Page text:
Depending on your location, winters can get very cold, and many of us like cranking up the heat to keep ourselves warm. Unfortunately, turning up the heat in your house can eliminate much-needed humidity in the air and can dry the moisture out of the soil quickly.

5. Starting Seeds Incorrectly

All too often, people jump into growing gardens too fast and don’t take the time to learn the proper ways to grow plants, especially starting from seeds.

Not all seeds are alike, and you need to plant each in its own way. Some require direct sunlight to sprout, while others need to be pushed deeper into the soil.

6. Not Pruning or Not Pruning Enough

There are many benefits to pruning your herbs, aside from easy access to your favorite flavors and tastes. Pruning your herbs encourages healthy and abundant growth.

Pruning your herbs also keeps them under control and forms a nice shape. 

7. Scorching the Leaves

Sunlight is one of the most important parts of growing healthy, strong herb plants. However, on very hot days, plants are at risk of being scorched if left for too long without some shade.

Another way people scorch leaves without even realizing it is watering their flowers or spritzing them while the sun is hot. The sun will heat the water and scorch the leaves if you are not careful. Be careful when watering your windowsill herb garden, especially on hot days.

8. Mixing and Matching Incorrectly

Unfortunately, not all herb species play nice, and many of them will not grow if planted with another plant they are not compatible with. It is always best to read the information on each herb and the specific care each requires, then plant them accordingly.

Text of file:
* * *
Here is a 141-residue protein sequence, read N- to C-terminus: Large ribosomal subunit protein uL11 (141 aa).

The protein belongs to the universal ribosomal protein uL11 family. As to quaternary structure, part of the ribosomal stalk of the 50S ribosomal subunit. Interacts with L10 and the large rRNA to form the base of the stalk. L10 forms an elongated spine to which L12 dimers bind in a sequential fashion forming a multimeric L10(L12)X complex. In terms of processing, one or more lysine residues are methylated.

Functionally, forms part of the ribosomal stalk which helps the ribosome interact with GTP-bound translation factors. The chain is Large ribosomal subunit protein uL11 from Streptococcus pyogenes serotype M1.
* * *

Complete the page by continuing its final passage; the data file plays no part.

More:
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9. Choosing Difficult Herbs

If you are just starting out or your thumb isn’t quite green, there are some herbs you should stay away from until you have a better understanding of the gardening process. Some herbs that tend to be a little harder to grow than the rest include:

  • Lavender 
  • Mint
  • Basil
  • Dill

10. Attempting Too Big Too Soon

It is common for people to become over-excited and start an indoor garden with their favorite herbs. It may not seem like a big deal to some, but those who know what it takes to maintain a garden know it is a task.

Start your indoor garden off small with a few plants, then add to it once you get the hang of things and are okay with adding a little extra work.

11. Not Maintaining Your Plants

Although most fresh herb plants are fairly hardy once they have matured, they still require proper hydration, lighting, nutrition, etc. Without regularly maintaining your garden, you will not have the benefits that come with these little plants.

If you are going on vacation, ask someone to care for your garden or purchase a self-watering system.

Summing Things Up

The best way to successfully grow a healthy, durable, and lush indoor herb garden is simply by doing a little homework and understanding the essential needs of the plants you are attempting to grow, whether it’s thyme, parsley, basil, or any of your favorite herbs.